When you think about air pollution, the first thing popping into your head is probably carbon dioxide, and that is because i’s the most common pollutant. CO2 is actually less powerful than the trio formed by nitrogen dioxide (NO2), nitrous oxide (N2O) and ammonia (NH3).
Coming from engines, various combustions, manure and fertilizers, these three are somewhat neglected because they come in relatively lower concentrations. What if these could affect our atmosphere more than carbon dioxide?
Tha’s what Alexander Malaver, a QUT (Queensland University of Technology) School of Engineering systems master student thought about when designing a solar-powered sensor station that offers real time insight into the gas concentrations of the air.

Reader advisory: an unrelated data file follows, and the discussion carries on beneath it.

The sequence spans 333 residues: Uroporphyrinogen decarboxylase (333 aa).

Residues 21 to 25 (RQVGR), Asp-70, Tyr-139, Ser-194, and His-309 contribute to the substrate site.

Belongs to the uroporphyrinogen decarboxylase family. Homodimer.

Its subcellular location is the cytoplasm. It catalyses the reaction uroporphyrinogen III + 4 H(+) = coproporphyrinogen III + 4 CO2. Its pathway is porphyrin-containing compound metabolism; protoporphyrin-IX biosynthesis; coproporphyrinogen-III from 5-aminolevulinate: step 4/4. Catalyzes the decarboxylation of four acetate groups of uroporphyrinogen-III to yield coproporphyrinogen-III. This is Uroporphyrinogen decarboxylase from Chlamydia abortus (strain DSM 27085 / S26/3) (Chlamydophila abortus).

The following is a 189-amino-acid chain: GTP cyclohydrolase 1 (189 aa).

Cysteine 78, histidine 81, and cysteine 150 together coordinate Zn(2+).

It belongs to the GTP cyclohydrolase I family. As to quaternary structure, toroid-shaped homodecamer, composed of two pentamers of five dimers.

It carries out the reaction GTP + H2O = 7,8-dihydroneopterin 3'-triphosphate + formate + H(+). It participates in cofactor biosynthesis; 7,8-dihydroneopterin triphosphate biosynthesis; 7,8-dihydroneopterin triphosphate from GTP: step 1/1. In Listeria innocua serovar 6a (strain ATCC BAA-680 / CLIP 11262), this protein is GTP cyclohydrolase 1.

Part of an international study on nano sensors relying on sunlight, the device is important to figure out if these gases are potentially dangerous to humans or only affect the ecosystems.
Similar devices are based on silicon technology, which is more expensive and more energy consuming. But Malaver’s design consists of metal oxide nanowires and carbon nanotubes; just like plants do, the third-generation, dye-sensitized solar cells use the sun’s energy to power the station. Plus, it will run wirelessly, meaning that nodes communicate to transmit information to the central monitoring station. As a proof, the roof station at QUT Gardens Point already does that, making the data available from any QUT computer.
Alexander Malaver’s project is under the supervision of Professors Nunzio Motta, Peter Corke and John Bell.